BBC NEWS Americas Africa Europe Middle East South Asia Asia Pacific Arabic Spanish Russian Chinese Welsh
BBCi CATEGORIES   TV   RADIO   COMMUNICATE   WHERE I LIVE   INDEX    SEARCH 

BBC NEWS
 You are in: Health
Front Page 
World 
UK 
UK Politics 
Business 
Sci/Tech 
Health 
Background Briefings 
Medical notes 
Education 
Entertainment 
Talking Point 
In Depth 
AudioVideo 


Commonwealth Games 2002

BBC Sport

BBC Weather

SERVICES 
Thursday, 7 February, 2002, 10:54 GMT
'Super nurse' posts unfilled
Nurses
Charities are paying super nurse wages in several areas
A large number of the new "super nurse" posts remain unfilled, according to government figures.

In some areas of the country, trusts are having to approach charities to help them fund the positions.

More than 40% of nurse consultant jobs, out of around 300 approved up to and including August last year, were vacant, according to a Department of Health (DoH) spokesman.

The charity organisation Macmillan Cancer Relief said it was paying the salaries of super nurses in Eastbourne, Manchester, Warrington and Glasgow, although funding would run out after three years, according to an article in Nursing Times.


If NHS trusts have to go to charities with a begging bowl, a nurse applying for the post might feel they didn't have great job security

Josie Irwin, RCN
Liz Redfern, until recently regional director of nursing for south west England, said the government's failure to provide extra funding for the posts was "a real barrier" for trusts.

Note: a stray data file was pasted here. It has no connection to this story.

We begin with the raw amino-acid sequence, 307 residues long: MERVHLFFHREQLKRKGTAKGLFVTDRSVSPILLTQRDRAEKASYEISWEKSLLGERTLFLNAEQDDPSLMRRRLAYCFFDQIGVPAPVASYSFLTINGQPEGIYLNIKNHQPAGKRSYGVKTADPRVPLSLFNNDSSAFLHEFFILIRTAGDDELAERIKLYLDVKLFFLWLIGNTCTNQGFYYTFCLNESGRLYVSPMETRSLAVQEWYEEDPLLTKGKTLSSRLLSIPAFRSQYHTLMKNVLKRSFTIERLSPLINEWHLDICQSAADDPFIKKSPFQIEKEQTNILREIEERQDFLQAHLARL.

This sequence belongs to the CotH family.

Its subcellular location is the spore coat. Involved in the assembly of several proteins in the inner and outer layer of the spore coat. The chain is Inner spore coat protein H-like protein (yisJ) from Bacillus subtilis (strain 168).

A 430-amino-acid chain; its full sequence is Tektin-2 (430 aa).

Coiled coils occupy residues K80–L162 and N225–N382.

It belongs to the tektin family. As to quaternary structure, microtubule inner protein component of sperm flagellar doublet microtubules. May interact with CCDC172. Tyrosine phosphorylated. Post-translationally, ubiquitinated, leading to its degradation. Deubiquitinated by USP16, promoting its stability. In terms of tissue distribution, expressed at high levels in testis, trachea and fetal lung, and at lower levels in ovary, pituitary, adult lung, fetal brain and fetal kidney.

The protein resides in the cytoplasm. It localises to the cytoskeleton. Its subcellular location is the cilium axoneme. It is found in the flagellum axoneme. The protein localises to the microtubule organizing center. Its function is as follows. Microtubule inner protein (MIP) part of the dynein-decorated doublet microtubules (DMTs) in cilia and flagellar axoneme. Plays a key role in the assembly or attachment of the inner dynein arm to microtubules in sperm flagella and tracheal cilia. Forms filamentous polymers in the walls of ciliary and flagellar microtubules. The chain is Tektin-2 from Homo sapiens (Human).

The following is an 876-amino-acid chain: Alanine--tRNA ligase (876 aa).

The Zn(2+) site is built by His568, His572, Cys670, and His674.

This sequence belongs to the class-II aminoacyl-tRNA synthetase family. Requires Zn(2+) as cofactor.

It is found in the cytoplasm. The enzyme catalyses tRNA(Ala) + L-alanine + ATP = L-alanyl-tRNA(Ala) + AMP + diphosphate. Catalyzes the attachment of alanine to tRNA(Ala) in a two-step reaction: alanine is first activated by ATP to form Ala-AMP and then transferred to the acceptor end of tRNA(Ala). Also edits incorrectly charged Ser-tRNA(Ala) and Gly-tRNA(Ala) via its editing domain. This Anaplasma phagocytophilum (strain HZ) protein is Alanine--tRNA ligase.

Ms Redfern, nursing director at Taunton and Somerset NHS Trust, told Nursing Times: "Money has been allocated by the government for its modernisation agenda, which could be used for nurse consultants, but there is nothing earmarked."

She said trusts had approached charities and established joint posts with some universities because they could not pay for the new positions.

Disappointment

The Royal College of Nursing (RCN) said the revelations were a serious cause for concern.

The RCN's senior employment relations adviser Josie Irwin said: "This is very disappointing.

"I refuse to believe there aren't nurses to do these jobs but, if NHS trusts have to go to charities with a begging bowl, a nurse applying for the post might feel they didn't have great job security."

The job has a salary range from 27,460 to 42,010 and post-holders spend at least half their time working with patients.

They are also responsible for developing professional practice, being involved in research and evaluation and contributing to education, training and development.

A DoH spokesman said: "Of all nurse consultant posts approved up to and including August 2001, nearly 60% have been filled.

"There is always a time lag between approval and appointment because posts have to be established and advertised before the selection process can begin."

See also:

04 Apr 00 | Health
Supernurses 'to be doubled'
11 Feb 00 | Scotland
'Super nurses' step forward
09 Jul 99 | Health
'Super-nurses' arrive
Internet links:


The BBC is not responsible for the content of external internet sites

Links to more Health stories are at the foot of the page.


E-mail this story to a friend

Links to more Health stories